A former governor of Kano State, Rab’iu Kwankwaso, on Saturday said he resigned from the Niger Delta Development Commission (NDDC) in 2010 due to the rampant corrupt practices in many government agencies.
He said this was as a result of the failure of the leadership of these agencies.
Mr Kwankwaso, a former presidential aspirant, resigned from the board of the NDDC in 2010.
Mr Kwankwaso also said he resigned his appointment because of official corrupt practices in the commission “that he doesn’t want to take part in”.
The former governor told BBC Hausa that the rampant corruption in the NDDC “was due to greed and desperate moves by government officials to accumulate wealth”.
Mr Kwankwaso has equally been accused of graft in the past.
Daily Trust reported how a petition was written against the former governor to the Economic and Financial Crimes Commission (EFCC) over an alleged diversion of N3.8 billion local government funds in the 2015 general election.
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The petition accused Mr Kwankwaso of compelling Kano’s 44 council chairmen to fund his presidential campaign with N70 million each.
Mr Kwankwaso denied the allegations.
In 2020, he and his estranged successor, Governor Abdullahi Ganduje, were also accused of being complicit in a N35 billion defence contract fraud, a charge he also denied.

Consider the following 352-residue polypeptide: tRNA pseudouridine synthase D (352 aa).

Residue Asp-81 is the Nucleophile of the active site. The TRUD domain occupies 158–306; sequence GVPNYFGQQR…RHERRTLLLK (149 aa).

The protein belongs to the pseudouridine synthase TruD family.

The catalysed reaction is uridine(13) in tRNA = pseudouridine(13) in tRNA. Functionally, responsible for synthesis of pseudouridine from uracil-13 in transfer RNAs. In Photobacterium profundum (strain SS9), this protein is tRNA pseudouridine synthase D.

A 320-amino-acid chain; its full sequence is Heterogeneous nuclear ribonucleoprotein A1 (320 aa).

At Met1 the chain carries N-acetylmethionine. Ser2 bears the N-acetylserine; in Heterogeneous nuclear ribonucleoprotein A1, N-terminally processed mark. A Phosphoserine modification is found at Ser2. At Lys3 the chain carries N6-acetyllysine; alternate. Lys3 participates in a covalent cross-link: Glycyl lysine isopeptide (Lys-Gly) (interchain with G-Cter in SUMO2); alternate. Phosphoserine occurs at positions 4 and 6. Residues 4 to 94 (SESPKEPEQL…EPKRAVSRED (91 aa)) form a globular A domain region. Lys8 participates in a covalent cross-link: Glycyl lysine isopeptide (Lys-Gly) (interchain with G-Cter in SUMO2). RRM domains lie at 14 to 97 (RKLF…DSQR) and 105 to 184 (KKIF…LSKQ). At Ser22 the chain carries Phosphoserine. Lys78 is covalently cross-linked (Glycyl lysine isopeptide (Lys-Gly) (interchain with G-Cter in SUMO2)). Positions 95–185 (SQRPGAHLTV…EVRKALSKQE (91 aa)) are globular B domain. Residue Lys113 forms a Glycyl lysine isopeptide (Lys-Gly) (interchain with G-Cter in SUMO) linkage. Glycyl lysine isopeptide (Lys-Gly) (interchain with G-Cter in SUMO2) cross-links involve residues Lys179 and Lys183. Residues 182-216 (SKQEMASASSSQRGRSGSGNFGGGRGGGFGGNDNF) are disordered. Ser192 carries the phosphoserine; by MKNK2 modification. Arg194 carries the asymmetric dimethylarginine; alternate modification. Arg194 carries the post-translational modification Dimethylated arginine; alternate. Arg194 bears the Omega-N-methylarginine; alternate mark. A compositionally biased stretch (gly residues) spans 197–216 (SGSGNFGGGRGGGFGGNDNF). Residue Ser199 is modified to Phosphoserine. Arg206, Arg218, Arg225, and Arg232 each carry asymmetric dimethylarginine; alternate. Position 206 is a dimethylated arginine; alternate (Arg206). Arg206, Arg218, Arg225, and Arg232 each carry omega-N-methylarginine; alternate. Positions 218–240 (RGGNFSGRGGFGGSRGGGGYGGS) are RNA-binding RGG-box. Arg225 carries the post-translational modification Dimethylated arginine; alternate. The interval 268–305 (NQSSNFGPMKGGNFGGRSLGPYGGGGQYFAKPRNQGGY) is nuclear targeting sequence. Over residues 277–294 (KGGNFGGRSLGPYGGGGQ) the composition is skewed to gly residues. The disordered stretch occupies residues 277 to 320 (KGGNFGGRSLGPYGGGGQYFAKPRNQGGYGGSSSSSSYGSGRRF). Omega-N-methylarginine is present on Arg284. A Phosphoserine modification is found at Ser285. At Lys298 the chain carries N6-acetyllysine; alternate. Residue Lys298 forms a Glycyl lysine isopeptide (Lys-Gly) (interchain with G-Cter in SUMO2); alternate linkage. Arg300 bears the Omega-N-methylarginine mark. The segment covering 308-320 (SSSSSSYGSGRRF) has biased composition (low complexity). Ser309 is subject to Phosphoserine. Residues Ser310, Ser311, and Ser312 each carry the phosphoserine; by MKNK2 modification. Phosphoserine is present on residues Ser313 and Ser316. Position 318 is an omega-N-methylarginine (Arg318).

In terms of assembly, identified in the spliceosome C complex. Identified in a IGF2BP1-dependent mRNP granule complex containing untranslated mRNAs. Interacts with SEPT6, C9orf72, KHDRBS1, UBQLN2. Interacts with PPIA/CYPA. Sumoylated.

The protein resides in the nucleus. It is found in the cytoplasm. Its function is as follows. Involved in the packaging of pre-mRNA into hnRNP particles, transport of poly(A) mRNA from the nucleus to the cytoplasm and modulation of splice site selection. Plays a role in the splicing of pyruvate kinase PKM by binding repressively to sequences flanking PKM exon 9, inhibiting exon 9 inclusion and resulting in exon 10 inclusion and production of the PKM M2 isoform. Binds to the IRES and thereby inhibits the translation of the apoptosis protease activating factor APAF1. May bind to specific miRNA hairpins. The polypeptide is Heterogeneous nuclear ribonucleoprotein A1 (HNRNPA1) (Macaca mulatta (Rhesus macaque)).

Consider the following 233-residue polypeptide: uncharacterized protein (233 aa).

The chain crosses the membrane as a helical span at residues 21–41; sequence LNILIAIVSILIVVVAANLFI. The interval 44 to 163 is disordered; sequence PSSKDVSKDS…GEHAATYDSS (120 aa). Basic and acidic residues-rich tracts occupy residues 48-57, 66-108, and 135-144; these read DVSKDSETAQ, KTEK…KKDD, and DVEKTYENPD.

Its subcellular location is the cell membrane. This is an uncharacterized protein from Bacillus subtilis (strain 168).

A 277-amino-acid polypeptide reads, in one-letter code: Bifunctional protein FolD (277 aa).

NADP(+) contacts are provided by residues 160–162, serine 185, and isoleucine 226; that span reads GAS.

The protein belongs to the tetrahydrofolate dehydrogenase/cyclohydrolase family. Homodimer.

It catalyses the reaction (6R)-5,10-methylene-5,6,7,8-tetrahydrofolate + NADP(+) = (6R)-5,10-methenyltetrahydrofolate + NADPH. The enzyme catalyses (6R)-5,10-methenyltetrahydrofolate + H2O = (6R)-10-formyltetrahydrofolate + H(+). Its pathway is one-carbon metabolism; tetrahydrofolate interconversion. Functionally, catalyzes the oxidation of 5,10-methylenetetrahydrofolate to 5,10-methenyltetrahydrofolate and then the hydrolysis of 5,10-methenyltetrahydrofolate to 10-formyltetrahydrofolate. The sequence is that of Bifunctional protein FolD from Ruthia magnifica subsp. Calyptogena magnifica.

‘I hate corruption’
On Saturday, Mr Kwankwaso said he hates corruption and would not be a part of it.
“Many times people who sabotage the economy through stealing, nothing is done to them and they end up being with (in) the government.
“All these happenings in the NDDC is because the leaders are not vigilant enough. If the leaders are responsible and vigilant over the huge amount of money being released, even through borrowing, and which is later embezzled, the government would have prevented this,” the former governor added.
However, when asked why he could not expose the corrupt activities while in the NDDC, he said the “corrupt practices there were unprecedented”
A lot of controversies have emerged in the commission in the past one month.
Due to criticisms of the operations of the commission, the president had in 2019 ordered a forensic audit of its operations from 2001 to 2019.
The investigations so far, including another one being done by the Senate, have revealed misappropriation and outright diversion of critical funds meant to better the lot of the people in the largely impoverished region.
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